9. The sheets in my linen closet (even the fitted ones) look like they have been meticulously folded by Martha Stewart.
  10. The inside of my car is free of clothing, books, sports gear, fast-food wrappers, crushed soda cans, and empty Starbucks coffee cups.

If you answered TRUE to 6 or more questions, you are a born plotter.

If you answered TRUE to 4 or fewer, it looks like you may be a pantser.

Have exactly 5 TRUES? Guess what? You are a little of both—also known as a plantser. This method is widely used by many writers who understand the advantages of plotting out a novel while also giving the characters free will.

Guest Post: Plot Backward to Move Forward with Your Novel by Janice Hardy

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Guest Post: Plot Backward to Move Forward with Your Novel by Janice Hardy

Thank you to Janice Hardy and to Writers in the Storm for this excellent article on plotting the novel.

Unless you’re playing with a non-chronological story structure, plot unfolds as time marches on in a novel. It starts when the problem is discovered (more or less), and ends when the problem is resolved. But just because the story is in chronological order, doesn’t mean we need to plot it that way.

I’m currently working on the outline for a novel a bit outside my normal genre. It’s still science fiction, but it’s a detective novel at heart, with all the twist and turns and plot requirements that entails. Information needs to be revealed in the right way, otherwise my plot might feel too rushed or too slow, and some of the logic leaps my detective has might not make sense. This holds true of most stories, regardless of their genres.

Luckily, there are pinch points I know I’m going to have, such as finding the body, uncovering the killer, revealing key secrets and clues. These clear moments are “destination points” for me to plot toward.

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Pantsers just write their way there and see what happens, but I’m a plotter, and I need to have a solid outline in place before I begin a novel. When I can’t find my way forward, I skip to the end and go backward. Because of those destination points, I know exactly where I need to be.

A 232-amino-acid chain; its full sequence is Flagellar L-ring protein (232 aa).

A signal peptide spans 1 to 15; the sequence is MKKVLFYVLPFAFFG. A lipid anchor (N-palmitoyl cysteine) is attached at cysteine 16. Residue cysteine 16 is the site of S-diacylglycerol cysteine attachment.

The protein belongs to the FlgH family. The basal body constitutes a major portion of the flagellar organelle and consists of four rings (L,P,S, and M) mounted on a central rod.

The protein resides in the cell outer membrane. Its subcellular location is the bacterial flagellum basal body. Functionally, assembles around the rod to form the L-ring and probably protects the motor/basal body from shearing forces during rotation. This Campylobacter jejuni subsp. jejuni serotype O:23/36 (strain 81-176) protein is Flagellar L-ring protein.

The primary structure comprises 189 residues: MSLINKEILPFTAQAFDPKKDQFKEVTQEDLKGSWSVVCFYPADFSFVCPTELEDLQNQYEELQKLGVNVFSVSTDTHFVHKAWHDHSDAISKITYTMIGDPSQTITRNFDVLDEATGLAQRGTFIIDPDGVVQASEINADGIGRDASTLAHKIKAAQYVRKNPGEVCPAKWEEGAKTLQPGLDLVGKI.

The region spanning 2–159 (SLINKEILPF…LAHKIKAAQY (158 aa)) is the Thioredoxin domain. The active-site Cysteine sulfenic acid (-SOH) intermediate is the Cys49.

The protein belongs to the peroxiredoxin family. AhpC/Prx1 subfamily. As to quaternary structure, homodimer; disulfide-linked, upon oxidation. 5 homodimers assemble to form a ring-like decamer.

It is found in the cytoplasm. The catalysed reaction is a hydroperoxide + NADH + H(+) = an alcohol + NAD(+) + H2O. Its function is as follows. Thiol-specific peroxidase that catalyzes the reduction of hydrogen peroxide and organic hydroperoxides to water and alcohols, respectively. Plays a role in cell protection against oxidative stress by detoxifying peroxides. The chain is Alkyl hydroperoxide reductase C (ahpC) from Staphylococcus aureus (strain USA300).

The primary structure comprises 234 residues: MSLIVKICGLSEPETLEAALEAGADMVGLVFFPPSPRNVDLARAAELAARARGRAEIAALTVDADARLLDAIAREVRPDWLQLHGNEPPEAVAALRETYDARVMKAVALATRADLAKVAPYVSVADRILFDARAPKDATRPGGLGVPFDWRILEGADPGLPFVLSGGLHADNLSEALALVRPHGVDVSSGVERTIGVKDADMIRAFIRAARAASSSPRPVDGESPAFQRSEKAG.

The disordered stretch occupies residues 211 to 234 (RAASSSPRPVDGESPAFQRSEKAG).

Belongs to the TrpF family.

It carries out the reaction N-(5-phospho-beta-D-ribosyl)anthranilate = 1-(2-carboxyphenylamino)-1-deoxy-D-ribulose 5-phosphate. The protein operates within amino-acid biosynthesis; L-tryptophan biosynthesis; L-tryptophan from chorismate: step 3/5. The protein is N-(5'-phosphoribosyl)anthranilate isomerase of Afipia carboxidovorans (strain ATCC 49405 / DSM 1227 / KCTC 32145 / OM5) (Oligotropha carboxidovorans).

With a genre as structured as a mystery, this is even easier. For example, I know my detective will discover the killer’s identity at a certain point. So I start there–what specifically reveals this? What clue leads him to this discovery? How does he find that clue? What is he doing when he discovers this clue? At each point, I figure out what had to have happened to get him there.

Let’s look a little closer.

To continue reading this article, click here.

Review of Write Your Novel from the Middle by James Scott Bell

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Review of Write Your Novel from the Middle by James Scott Bell

Write Your Novel From the Middle: A New Approach for Plotters, Pantsers and Everyone in Between by James Scott Bell is not a comprehensive guide for fiction writers; neither is it a book for beginners. For someone who has at least written a complete first draft, it would be helpful in focusing your rewrite. In your subsequent stories, Bell’s technique will save you much grief, because you’ll know what to do in the dreaded middle of the tale.

Book open to middle

Bell says there is a pivotal moment of truth at the midpoint of the story that pulls together the entire novel. Here the main character does one of two things:

  • In a character-driven story, the MC looks at himself and makes a decision about the person he’s becoming. Does he like himself? Does he have to change the way he operates? How is the struggle he’s involved in affecting him?
  • In plot-driven fiction, the MC evaluates her objective and realizes that going forward is going to cost her dearly; she will surely die, if not physically, then emotionally or professionally. And she makes the decision to go forward. (If not, end of story!)

I was relieved to discover my work-in-perpetual-progress does have this defining moment close to the midpoint, without me knowing Bell’s theory or planning for it. (Phew!) Bell’s research shows that it’s virtually universal in successful books and movies.

Interestingly, Bell discusses this most important information in Chapter 5 of 9. A coincidence?

After Chapter 9, he also includes five helpful writing tips.

Write Your Novel From the Middle is a quick read. I have it on my Kindle, but if you prefer hard copy, it won’t take up much space on your writing books shelf, where it would be a valuable addition. I rate it four stars out of five: what it does, it does well, but it won’t solve all your writing problems, nor does Bell claim it will.